More than half of postdocs surveyed work at least 50 hours per week and one quarter work at least 60 hours per week.
By comparison, an employee in the United Kingdom works around 37 hours per week on average, while in France this figure is 38 hours (ref). In the United States the average working week of a private, non-farm employee is just over 34 hours long (ref).
Just 2.5% of postdocs work part-time, compared with around a quarter of employees in the United Kingdom and a sixth of employees in the United States (ref).
While the poll of visitors to naturejobs.com is not the most rigorous of measures, it highlights the long-hours culture that many postdocs are faced with. So are long hours inevitable, and what can you do if struggling with your workload?
Liliya Bondareva, a board member of Eurodoc, an organization that supports PhD students, postdocs and junior researchers throughout Europe and is based in Brussels, is not surprised by our poll results. “A postdoc position implies longer hours for a number of reasons,” she says. Complex research combined with limited funding, tight timescales and a need to publish regularly all pile on the pressure. “Working hours often include doing research, teaching, supervision and increasingly administration,” she adds.
Rob Hardwick, co-chair of the UK Research Staff Association (UKRSA) and a postdoc at the University of Leicester, agrees work outside the lab can take up a significant amount of time and deserves more formal recognition. “It is easy to see how the hours put in by the average postdoc soon stack up,” he says.
Sometimes it’s the nature of the work in the lab that means anti-social hours are unavoidable — Bondareva cites an example of a UK postdoc who typically remains in the lab until past midnight when monitoring the behaviour of cells.
A lack of employment rights exacerbates the issue in some countries, a situation that support organisations are campaigning to change. In France, the CJC (Young Researchers Confederation) is pushing to relabel postdocs as temporary research workers to highlight their contractual plights, according to spokesman François Briatte: “Private companies treat [postdocs] as ‘late-stage students’ and consequently offer wages and positions that would correspond to much lower levels of qualification.”
Contracts and union representation can offer some degree of protection. In August 2010, postdocs at the University of California formed a union and agreed a contract with the university hierarchy. While the deal says work schedules must be reasonable, there is no upper limit set on hours. “We want postdocs to be flexible about their work schedule,” says union president Xiaoqing Cao, adding that postdocs facing an unreasonable workload can file a grievance since the contract was put in place.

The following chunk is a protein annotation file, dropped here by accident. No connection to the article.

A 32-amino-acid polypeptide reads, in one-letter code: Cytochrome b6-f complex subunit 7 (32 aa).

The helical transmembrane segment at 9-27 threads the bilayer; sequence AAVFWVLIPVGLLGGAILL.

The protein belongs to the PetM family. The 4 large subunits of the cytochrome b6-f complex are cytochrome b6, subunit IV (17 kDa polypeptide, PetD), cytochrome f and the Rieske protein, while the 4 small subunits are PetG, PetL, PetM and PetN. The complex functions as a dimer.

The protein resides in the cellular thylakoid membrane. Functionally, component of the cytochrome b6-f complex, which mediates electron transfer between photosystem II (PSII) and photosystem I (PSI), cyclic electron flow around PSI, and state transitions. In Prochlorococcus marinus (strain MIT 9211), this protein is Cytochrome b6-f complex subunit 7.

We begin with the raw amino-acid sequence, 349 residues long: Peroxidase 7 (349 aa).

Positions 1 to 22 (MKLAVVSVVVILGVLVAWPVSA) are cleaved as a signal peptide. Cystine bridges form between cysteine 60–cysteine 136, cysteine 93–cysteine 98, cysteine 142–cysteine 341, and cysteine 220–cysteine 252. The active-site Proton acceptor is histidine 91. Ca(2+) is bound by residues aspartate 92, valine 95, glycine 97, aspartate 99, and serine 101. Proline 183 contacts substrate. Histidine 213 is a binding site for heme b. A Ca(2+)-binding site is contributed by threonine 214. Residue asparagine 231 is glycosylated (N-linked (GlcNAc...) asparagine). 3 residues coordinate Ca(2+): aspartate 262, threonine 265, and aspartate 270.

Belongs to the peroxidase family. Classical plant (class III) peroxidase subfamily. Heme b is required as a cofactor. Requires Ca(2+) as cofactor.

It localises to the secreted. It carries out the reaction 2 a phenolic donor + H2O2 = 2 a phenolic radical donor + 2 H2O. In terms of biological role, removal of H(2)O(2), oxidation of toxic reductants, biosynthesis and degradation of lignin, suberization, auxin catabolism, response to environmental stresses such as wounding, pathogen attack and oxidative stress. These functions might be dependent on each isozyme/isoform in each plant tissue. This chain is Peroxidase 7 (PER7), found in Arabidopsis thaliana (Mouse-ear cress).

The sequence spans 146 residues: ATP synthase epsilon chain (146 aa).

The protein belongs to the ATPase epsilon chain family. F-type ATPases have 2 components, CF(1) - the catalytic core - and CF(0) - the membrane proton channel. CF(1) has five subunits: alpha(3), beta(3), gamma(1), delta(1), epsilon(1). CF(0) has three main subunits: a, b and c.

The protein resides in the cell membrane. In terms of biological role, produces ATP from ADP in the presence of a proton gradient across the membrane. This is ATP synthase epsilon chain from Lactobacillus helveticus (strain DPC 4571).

However, Cao says that postdocs should expect to work longer-than-average hours: “I was told to be prepared to work at least 50 hours per week when I became a postdoc. If we want to move forward with our careers, we have to work hard.” Hardwick agrees, saying long working weeks are inevitable for ambitious postdocs: “We put in the hours we do because it is highly competitive out there.”
Hardwick advises postdocs struggling with their workload to tell their supervisors or mentors and get the issue discussed at departmental committees and meetings so senior staff are aware there is a problem. “When you get to department-head level you don’t always remember what it was like to be a postdoc,” he says.
Another tactic to mitigate problems with long working hours is to try to prevent them arising in the first place. Bondareva advises postdocs applying for a position to investigate the set-up of the project, such as checking whether other institutes allow more time for similar projects and whether staff in administrative positions are also doing research, which could be a sign of overworked researchers. She also suggests checking the blogs and social media outputs of those already in similar postdoc positions: “Do they seem to have a healthy work-life balance? Do they blog a lot about their work? Is it only about work?”
Failing that, Bondareva advises postdocs under pressure to take strength from their initial motivation for becoming a researcher: “Think about the reason you are doing it, and if the reason is compelling enough, remind yourself about [it] every day.”
Have your say
Should postdocs expect to work longer-than-average hours? Can you share any tips on coping with a heavy workload? Have you been successful in improving your work-life balance as a postdoc? Share your thoughts and experiences below.